It depends on the activation group in which the programs and service programs are running.

If a service program is running within the same activation group as the caller program and the service program is activated with *IMMED, it is resolved as soon as the caller program is activated.
If the service program runs within the same activation group, but is activated with *DEFER, it is not resolved before the first procedure from this service program is called.
As long as the activation group is not reclaimed, the old (service-)program version is running.
It could be that, the same service program is running within the same job in different activation groups.
So it might be, after an update of the service program (without reclaiming all activation groups within the job) the old and new version of the same service program are running within the same job.

Mit freundlichen Grüßen / Best regards

Birgitta Hauser

"Shoot for the moon, even if you miss, you'll land among the stars." (Les Brown)
"If you think education is expensive, try ignorance." (Derek Bok)
"What is worse than training your staff and losing them? Not training them and keeping them!"
„Train people well enough so they can leave, treat them well enough so they don't want to.“ (Richard Branson)


-----Original Message-----
From: MIDRANGE-L <midrange-l-bounces@xxxxxxxxxxxxxxxxxx> On Behalf Of Joep Beckeringh via MIDRANGE-L
Sent: Sonntag, 17. November 2019 14:44
To: midrange-l@xxxxxxxxxxxxxxxxxx
Cc: Joep Beckeringh <joep.beckeringh@xxxxxxxxxx>
Subject: Re: Changing a service program

When I think I understand something about RPG and Barbara claims she doesn't, it is time to start worrying :-)

This is how I understand it:
- When program P, which uses service program S, is activated, S is located and P receives pointers to the procedures it uses;
- When service program S is recreated, the old version is moved to QRPLOBJ; P keeps the pointers to the old version in QRPLOBJ; thus it doesn't "see" the new version;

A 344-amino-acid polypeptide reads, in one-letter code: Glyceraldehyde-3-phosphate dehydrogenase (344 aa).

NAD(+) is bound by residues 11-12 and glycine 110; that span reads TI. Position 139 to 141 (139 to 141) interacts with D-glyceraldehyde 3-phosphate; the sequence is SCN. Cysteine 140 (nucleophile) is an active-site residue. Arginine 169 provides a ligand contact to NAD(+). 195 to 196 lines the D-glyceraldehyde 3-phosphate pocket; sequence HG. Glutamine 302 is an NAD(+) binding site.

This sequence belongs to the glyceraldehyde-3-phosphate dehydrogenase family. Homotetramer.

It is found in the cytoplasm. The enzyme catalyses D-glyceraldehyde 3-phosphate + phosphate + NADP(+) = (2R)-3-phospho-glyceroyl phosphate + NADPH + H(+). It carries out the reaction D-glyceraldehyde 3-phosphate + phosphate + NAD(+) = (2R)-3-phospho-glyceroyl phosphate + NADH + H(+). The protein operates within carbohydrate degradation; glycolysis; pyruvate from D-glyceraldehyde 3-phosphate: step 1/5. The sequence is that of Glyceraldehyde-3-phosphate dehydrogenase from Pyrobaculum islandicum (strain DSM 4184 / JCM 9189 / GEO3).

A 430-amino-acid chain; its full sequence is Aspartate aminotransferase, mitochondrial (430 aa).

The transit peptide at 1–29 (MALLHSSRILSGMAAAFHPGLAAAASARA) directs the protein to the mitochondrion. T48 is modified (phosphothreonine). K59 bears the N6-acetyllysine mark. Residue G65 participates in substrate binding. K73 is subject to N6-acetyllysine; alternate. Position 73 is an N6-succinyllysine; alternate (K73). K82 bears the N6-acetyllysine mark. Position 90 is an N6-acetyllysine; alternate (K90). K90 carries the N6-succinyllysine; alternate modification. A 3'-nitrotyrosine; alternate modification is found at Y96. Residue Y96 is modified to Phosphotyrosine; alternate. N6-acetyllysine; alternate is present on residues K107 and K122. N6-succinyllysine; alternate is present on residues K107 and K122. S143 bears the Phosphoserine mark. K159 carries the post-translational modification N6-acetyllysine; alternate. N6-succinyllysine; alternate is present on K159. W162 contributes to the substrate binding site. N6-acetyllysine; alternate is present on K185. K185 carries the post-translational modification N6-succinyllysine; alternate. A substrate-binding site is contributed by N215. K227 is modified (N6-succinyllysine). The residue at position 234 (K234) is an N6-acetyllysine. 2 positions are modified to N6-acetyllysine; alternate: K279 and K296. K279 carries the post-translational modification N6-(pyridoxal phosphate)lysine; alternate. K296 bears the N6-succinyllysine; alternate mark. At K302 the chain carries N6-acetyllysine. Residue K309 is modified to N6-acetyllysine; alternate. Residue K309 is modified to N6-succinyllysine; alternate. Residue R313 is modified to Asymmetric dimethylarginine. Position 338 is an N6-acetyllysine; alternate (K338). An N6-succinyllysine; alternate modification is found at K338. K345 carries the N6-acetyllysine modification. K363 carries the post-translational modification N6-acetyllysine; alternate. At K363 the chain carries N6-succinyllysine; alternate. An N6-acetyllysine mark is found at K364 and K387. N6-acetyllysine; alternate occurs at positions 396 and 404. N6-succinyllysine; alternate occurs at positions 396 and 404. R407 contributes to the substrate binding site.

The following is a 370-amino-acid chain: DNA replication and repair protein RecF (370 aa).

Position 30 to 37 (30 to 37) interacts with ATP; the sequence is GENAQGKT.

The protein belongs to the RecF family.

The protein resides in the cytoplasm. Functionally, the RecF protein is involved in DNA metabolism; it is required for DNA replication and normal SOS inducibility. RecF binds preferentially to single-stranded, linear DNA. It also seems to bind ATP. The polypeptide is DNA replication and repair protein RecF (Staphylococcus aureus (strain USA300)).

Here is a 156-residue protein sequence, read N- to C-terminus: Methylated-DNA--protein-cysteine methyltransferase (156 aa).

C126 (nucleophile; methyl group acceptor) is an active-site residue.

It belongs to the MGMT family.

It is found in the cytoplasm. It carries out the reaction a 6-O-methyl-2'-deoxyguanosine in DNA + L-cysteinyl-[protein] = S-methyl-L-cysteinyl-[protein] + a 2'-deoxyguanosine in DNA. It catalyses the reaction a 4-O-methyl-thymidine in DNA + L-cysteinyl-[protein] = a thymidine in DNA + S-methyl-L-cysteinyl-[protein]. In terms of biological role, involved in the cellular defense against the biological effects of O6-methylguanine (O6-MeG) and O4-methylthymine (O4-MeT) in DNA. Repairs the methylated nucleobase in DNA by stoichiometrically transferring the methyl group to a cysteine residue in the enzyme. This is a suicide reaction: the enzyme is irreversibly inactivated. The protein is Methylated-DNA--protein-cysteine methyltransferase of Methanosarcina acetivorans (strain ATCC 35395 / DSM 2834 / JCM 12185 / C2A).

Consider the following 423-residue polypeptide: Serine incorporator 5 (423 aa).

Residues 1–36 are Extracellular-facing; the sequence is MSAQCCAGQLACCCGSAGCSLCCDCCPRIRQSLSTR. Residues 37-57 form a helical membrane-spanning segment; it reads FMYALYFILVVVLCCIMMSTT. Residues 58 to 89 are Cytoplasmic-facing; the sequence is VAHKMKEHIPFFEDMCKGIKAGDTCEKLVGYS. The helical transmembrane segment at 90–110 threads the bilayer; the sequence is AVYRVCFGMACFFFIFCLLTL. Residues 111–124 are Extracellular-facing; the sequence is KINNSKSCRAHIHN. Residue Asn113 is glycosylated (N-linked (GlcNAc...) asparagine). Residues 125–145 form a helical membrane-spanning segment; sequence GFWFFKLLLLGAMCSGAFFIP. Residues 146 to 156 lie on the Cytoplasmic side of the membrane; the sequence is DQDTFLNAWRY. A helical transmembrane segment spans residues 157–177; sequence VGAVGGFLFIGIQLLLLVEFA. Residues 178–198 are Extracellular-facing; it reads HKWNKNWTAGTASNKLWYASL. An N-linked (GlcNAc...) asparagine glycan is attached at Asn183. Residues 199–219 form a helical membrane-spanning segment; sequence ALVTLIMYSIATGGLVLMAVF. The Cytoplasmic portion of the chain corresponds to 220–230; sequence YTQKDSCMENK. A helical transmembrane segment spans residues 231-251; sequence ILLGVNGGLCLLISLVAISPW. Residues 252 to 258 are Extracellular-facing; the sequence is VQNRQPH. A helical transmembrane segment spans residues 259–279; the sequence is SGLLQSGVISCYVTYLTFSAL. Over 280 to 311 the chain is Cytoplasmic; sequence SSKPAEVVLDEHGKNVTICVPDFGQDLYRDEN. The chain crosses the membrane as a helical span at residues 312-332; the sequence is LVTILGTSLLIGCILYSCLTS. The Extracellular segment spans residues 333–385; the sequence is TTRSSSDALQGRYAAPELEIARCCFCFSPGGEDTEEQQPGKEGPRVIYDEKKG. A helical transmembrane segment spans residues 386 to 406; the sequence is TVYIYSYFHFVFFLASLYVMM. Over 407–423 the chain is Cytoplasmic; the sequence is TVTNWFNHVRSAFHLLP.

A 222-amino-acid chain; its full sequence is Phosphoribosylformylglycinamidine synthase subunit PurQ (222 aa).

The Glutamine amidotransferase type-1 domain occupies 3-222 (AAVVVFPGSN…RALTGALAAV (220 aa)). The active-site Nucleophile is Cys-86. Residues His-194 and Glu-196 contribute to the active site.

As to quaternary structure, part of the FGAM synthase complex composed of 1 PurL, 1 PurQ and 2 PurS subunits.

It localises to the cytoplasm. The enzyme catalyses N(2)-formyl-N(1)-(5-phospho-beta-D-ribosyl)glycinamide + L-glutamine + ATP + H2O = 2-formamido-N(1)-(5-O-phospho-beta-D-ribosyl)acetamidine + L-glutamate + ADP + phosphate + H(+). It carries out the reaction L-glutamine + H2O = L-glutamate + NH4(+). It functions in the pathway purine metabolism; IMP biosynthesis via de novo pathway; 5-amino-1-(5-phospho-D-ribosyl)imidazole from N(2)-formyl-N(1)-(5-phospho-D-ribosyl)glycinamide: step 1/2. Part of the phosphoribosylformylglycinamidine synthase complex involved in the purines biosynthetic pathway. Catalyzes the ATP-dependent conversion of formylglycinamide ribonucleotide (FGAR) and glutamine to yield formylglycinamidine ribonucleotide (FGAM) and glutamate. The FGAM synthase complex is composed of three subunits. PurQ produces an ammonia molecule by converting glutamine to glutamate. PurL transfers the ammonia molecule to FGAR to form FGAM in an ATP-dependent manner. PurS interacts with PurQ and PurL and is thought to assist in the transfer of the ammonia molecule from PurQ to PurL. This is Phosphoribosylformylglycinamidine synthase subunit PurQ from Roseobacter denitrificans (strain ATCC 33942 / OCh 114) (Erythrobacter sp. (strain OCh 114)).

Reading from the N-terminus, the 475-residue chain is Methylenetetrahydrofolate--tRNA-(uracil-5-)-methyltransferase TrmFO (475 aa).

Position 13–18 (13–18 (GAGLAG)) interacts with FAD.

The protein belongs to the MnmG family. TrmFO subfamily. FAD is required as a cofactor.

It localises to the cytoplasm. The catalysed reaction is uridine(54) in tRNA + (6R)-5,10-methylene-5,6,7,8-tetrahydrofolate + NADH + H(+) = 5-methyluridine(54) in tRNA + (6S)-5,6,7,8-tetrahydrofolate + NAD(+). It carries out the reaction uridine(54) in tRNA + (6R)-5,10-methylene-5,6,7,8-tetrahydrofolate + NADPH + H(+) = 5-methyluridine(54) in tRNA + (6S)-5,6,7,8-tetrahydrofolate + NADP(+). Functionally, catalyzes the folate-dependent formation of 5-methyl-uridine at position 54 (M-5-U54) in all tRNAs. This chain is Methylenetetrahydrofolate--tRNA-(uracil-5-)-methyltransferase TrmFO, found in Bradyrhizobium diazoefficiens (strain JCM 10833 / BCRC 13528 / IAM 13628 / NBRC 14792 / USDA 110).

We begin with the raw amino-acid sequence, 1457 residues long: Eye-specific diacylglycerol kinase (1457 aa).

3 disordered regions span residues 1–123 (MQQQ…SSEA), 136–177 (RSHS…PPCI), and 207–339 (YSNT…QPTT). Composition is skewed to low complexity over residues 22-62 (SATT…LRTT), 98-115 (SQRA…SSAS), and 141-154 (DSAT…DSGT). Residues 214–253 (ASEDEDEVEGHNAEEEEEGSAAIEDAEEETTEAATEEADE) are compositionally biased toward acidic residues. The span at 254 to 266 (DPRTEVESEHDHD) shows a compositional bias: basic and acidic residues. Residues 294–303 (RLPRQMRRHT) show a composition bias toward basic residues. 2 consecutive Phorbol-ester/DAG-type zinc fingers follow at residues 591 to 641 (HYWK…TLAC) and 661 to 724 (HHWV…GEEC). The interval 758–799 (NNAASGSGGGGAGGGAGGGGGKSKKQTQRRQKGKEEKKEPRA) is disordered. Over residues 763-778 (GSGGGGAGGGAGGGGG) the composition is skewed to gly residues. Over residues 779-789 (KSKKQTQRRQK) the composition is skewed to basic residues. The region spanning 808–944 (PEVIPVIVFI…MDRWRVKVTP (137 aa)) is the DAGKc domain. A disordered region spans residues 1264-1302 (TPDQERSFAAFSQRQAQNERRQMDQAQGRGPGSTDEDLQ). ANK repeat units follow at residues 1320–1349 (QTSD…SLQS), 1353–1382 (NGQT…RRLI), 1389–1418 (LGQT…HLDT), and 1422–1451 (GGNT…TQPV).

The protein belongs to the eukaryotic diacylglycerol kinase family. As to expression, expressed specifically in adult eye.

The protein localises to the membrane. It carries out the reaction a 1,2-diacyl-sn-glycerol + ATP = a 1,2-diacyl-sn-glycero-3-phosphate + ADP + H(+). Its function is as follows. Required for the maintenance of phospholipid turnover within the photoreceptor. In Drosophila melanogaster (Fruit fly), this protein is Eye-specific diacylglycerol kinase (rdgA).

- When program P is recreated and activated, S is located and so the new P receives pointers to the new S; and thus it "sees" the new version.

Am I wrong in my understanding?

Joep Beckeringh


Op 16-11-2019 om 14:17 schreef Barbara Morris:
On 2019-11-15 10:01 p.m., smith5646midrange@xxxxxxxxx wrote:
...
What I still don't understand is that I didn't add or remove any
procedures. I only modified the code within an existing one but the
changes won't execute until I recompile the program. I thought the
idea of a service program is that you could make changes (if you
found a bug for example) and not have to recompile everything that
used it because it would automatically pick up the new version. Is
there a restriction that if you change an existing function that you
have to recompile all of the calling programs?

I also thought the service program was not bound into the program
(like a module would be) but when I deleted the service program, the
program still ran.
...

When a service program has been used in an activation group, the
activation group "remembers" the service program. If you change the
service program, the change won't be noticed by anything in the
activation group. (It might be "anything already in the activation
group, which would explain why recompiling the program made it see the
new version of the srvpgm, but I don't really understand how that
aspect of activation groups works.)

When you change a service program, you _could_ (but shouldn't) reclaim
the activation group. I say "shouldn't" because reclaiming activation
groups can sometimes cause strange problems if other activation groups
have hooks into the reclaimed one.

So I find it's safer, and easier in the long run, to just sign off and
sign back on again.

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